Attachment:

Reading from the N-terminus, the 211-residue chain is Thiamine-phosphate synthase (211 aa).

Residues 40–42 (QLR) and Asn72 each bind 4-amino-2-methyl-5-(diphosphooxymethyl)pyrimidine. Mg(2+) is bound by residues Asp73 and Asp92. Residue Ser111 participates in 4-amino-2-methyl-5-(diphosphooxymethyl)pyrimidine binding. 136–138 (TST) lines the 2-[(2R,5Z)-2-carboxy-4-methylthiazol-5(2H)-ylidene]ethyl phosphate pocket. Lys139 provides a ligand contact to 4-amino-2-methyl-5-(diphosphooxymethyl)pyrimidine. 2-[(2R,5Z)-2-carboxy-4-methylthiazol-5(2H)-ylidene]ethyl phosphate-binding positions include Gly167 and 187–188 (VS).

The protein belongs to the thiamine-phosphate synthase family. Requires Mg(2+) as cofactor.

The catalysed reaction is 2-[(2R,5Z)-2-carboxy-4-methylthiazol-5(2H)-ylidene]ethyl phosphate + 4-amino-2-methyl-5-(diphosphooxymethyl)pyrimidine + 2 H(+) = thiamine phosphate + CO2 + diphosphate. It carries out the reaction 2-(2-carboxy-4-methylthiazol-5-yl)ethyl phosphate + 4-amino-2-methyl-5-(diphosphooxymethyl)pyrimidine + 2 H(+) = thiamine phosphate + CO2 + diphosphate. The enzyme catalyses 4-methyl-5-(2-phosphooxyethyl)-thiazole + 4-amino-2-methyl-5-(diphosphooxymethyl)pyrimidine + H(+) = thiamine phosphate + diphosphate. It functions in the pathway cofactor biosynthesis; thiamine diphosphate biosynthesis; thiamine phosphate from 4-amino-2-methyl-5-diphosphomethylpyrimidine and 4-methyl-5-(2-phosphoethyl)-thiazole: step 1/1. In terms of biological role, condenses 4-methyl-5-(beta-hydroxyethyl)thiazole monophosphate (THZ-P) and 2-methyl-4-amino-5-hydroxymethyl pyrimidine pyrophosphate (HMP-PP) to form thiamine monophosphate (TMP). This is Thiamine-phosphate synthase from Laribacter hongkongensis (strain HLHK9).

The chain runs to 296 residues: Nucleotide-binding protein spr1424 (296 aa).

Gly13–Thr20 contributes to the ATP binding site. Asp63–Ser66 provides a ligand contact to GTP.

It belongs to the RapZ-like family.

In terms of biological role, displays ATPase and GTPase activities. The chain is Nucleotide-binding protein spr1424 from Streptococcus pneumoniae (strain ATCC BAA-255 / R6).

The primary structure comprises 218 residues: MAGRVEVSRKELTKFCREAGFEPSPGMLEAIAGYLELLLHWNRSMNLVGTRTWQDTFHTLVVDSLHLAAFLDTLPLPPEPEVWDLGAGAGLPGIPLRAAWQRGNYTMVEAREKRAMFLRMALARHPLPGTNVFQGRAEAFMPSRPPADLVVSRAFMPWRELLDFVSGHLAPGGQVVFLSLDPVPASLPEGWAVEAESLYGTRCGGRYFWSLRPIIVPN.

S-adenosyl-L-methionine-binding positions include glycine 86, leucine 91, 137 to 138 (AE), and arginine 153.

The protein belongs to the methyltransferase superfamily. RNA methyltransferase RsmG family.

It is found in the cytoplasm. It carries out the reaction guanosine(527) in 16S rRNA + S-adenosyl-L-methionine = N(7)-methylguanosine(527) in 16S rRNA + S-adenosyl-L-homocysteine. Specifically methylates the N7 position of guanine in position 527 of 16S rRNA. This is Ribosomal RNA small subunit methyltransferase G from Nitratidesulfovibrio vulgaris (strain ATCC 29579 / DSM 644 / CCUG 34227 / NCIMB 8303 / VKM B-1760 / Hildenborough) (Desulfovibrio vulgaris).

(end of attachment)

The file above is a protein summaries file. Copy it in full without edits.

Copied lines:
Reading from the N-terminus, the 211-residue chain is Thiamine-phosphate synthase (211 aa).

Residues 40–42 (QLR) and Asn72 each bind 4-amino-2-methyl-5-(diphosphooxymethyl)pyrimidine. Mg(2+) is bound by residues Asp73 and Asp92. Residue Ser111 participates in 4-amino-2-methyl-5-(diphosphooxymethyl)pyrimidine binding. 136–138 (TST) lines the 2-[(2R,5Z)-2-carboxy-4-methylthiazol-5(2H)-ylidene]ethyl phosphate pocket. Lys139 provides a ligand contact to 4-amino-2-methyl-5-(diphosphooxymethyl)pyrimidine. 2-[(2R,5Z)-2-carboxy-4-methylthiazol-5(2H)-ylidene]ethyl phosphate-binding positions include Gly167 and 187–188 (VS).

The protein belongs to the thiamine-phosphate synthase family. Requires Mg(2+) as cofactor.

The catalysed reaction is 2-[(2R,5Z)-2-carboxy-4-methylthiazol-5(2H)-ylidene]ethyl phosphate + 4-amino-2-methyl-5-(diphosphooxymethyl)pyrimidine + 2 H(+) = thiamine phosphate + CO2 + diphosphate. It carries out the reaction 2-(2-carboxy-4-methylthiazol-5-yl)ethyl phosphate + 4-amino-2-methyl-5-(diphosphooxymethyl)pyrimidine + 2 H(+) = thiamine phosphate + CO2 + diphosphate. The enzyme catalyses 4-methyl-5-(2-phosphooxyethyl)-thiazole + 4-amino-2-methyl-5-(diphosphooxymethyl)pyrimidine + H(+) = thiamine phosphate + diphosphate. It functions in the pathway cofactor biosynthesis; thiamine diphosphate biosynthesis; thiamine phosphate from 4-amino-2-methyl-5-diphosphomethylpyrimidine and 4-methyl-5-(2-phosphoethyl)-thiazole: step 1/1. In terms of biological role, condenses 4-methyl-5-(beta-hydroxyethyl)thiazole monophosphate (THZ-P) and 2-methyl-4-amino-5-hydroxymethyl pyrimidine pyrophosphate (HMP-PP) to form thiamine monophosphate (TMP). This is Thiamine-phosphate synthase from Laribacter hongkongensis (strain HLHK9).

The chain runs to 296 residues: Nucleotide-binding protein spr1424 (296 aa).

Gly13–Thr20 contributes to the ATP binding site. Asp63–Ser66 provides a ligand contact to GTP.

It belongs to the RapZ-like family.

In terms of biological role, displays ATPase and GTPase activities. The chain is Nucleotide-binding protein spr1424 from Streptococcus pneumoniae (strain ATCC BAA-255 / R6).

The primary structure comprises 218 residues: MAGRVEVSRKELTKFCREAGFEPSPGMLEAIAGYLELLLHWNRSMNLVGTRTWQDTFHTLVVDSLHLAAFLDTLPLPPEPEVWDLGAGAGLPGIPLRAAWQRGNYTMVEAREKRAMFLRMALARHPLPGTNVFQGRAEAFMPSRPPADLVVSRAFMPWRELLDFVSGHLAPGGQVVFLSLDPVPASLPEGWAVEAESLYGTRCGGRYFWSLRPIIVPN.

S-adenosyl-L-methionine-binding positions include glycine 86, leucine 91, 137 to 138 (AE), and arginine 153.

The protein belongs to the methyltransferase superfamily. RNA methyltransferase RsmG family.

It is found in the cytoplasm. It carries out the reaction guanosine(527) in 16S rRNA + S-adenosyl-L-methionine = N(7)-methylguanosine(527) in 16S rRNA + S-adenosyl-L-homocysteine. Specifically methylates the N7 position of guanine in position 527 of 16S rRNA. This is Ribosomal RNA small subunit methyltransferase G from Nitratidesulfovibrio vulgaris (strain ATCC 29579 / DSM 644 / CCUG 34227 / NCIMB 8303 / VKM B-1760 / Hildenborough) (Desulfovibrio vulgaris).